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Elizabeth Warren Was A Blogger Before A Politician

In 2005 Warren was far from an unknown figure. She had published widely read books on middle class squeeze and consumer debt issues and her public profile was growing. But she wasn’t an elected politician and I suspect (though obviously I can’t know) had little expectation of becoming one. Certainly she was far less well known than she is today and has been for going on a decade.

Low Key Lobby

Talking Points Memo reports:

Starting in December of 2004 and into the early months of 2005 TPM turned itself almost exclusively over to a focus on President Bush’s eventually failed effort to partially phase out Social Security and replace it with a system of private investment accounts. This got the attention of a Harvard Law Professor named Elizabeth Warren and her students and alerted them to the potential of online advocacy about key public policy issues affecting ordinary Americans’ lives. Warren and her students reached out to me and this led to our setting up a short-run blog exclusively focused on the federal bankruptcy bill then moving through Congress. Around the time that legislative battle had run its course we were launching TPMCafe. We decided to make that short-term effort permanent with Warren Reports, one of five sections of the original TPMCafe.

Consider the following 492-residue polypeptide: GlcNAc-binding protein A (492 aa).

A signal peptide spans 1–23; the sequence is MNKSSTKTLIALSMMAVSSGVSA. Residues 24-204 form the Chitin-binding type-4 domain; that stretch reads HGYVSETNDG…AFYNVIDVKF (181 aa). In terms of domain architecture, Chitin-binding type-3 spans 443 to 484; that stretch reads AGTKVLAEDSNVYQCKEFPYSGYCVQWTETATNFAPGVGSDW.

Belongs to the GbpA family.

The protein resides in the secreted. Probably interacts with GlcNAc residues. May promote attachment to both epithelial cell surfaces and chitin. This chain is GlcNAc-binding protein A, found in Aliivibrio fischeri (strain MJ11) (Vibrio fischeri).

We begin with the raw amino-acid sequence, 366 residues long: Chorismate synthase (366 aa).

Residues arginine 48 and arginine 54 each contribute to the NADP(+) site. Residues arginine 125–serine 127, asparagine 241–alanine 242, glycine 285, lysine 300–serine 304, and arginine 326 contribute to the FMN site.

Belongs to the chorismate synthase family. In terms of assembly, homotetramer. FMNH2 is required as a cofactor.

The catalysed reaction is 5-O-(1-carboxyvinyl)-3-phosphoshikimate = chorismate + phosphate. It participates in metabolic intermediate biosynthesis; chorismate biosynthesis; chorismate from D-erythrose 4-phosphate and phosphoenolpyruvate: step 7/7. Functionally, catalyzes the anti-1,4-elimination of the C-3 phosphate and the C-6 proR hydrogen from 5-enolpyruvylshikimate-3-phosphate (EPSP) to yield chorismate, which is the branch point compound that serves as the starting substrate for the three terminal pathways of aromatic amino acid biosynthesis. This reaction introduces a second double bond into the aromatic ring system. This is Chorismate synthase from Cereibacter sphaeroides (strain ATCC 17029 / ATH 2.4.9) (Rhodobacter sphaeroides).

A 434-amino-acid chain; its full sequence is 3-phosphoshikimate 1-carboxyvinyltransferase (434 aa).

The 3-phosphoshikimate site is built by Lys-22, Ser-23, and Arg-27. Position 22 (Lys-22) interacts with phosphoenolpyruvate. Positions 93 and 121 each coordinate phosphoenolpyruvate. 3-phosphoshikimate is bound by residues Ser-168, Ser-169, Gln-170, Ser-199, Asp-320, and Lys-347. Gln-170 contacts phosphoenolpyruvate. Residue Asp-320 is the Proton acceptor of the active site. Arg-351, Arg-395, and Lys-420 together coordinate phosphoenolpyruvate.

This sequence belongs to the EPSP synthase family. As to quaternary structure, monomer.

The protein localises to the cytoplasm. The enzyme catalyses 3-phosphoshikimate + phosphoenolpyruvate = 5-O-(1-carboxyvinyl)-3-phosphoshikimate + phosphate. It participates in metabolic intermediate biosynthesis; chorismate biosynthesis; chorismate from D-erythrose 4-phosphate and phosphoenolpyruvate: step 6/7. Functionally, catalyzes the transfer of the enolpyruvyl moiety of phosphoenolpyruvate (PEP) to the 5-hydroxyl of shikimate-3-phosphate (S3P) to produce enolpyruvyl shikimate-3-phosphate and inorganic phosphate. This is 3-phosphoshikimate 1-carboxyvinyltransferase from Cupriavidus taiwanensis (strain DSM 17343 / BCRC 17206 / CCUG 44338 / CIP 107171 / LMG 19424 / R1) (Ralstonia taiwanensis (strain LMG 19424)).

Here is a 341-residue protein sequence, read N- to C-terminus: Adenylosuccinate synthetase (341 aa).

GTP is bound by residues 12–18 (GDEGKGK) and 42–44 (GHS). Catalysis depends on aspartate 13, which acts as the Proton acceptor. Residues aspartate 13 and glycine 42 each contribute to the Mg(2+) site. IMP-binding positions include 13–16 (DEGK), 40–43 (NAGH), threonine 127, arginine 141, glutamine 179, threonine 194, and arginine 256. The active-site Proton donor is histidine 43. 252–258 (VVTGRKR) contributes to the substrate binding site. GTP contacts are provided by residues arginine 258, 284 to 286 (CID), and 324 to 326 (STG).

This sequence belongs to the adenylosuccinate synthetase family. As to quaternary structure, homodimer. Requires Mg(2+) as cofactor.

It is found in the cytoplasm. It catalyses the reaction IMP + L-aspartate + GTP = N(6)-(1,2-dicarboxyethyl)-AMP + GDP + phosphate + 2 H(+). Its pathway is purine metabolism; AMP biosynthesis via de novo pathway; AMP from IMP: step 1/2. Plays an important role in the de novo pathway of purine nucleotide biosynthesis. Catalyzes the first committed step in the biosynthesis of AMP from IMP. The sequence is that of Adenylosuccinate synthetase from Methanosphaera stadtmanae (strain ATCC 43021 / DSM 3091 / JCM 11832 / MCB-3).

In 2005 Warren was far from an unknown figure. She had published widely read books on middle class squeeze and consumer debt issues and her public profile was growing. But she wasn’t an elected politician and I suspect (though obviously I can’t know) had little expectation of becoming one. Certainly she was far less well known than she is today and has been for going on a decade.

So today we’re republishing the posts she wrote for the TPM Bankruptcy Bill Blog (read them here) and Warren Reports (read them here) from mid-2005 through 2008, after which she went into the Obama administration.

(click here to continue reading Elizabeth Warren Before She Was a Pol | Talking Points Memo.)

That’s pretty interesting actually. I’d read a few of these back then (TPM has long been an essential read for me), but not all of them, and not in many years. 

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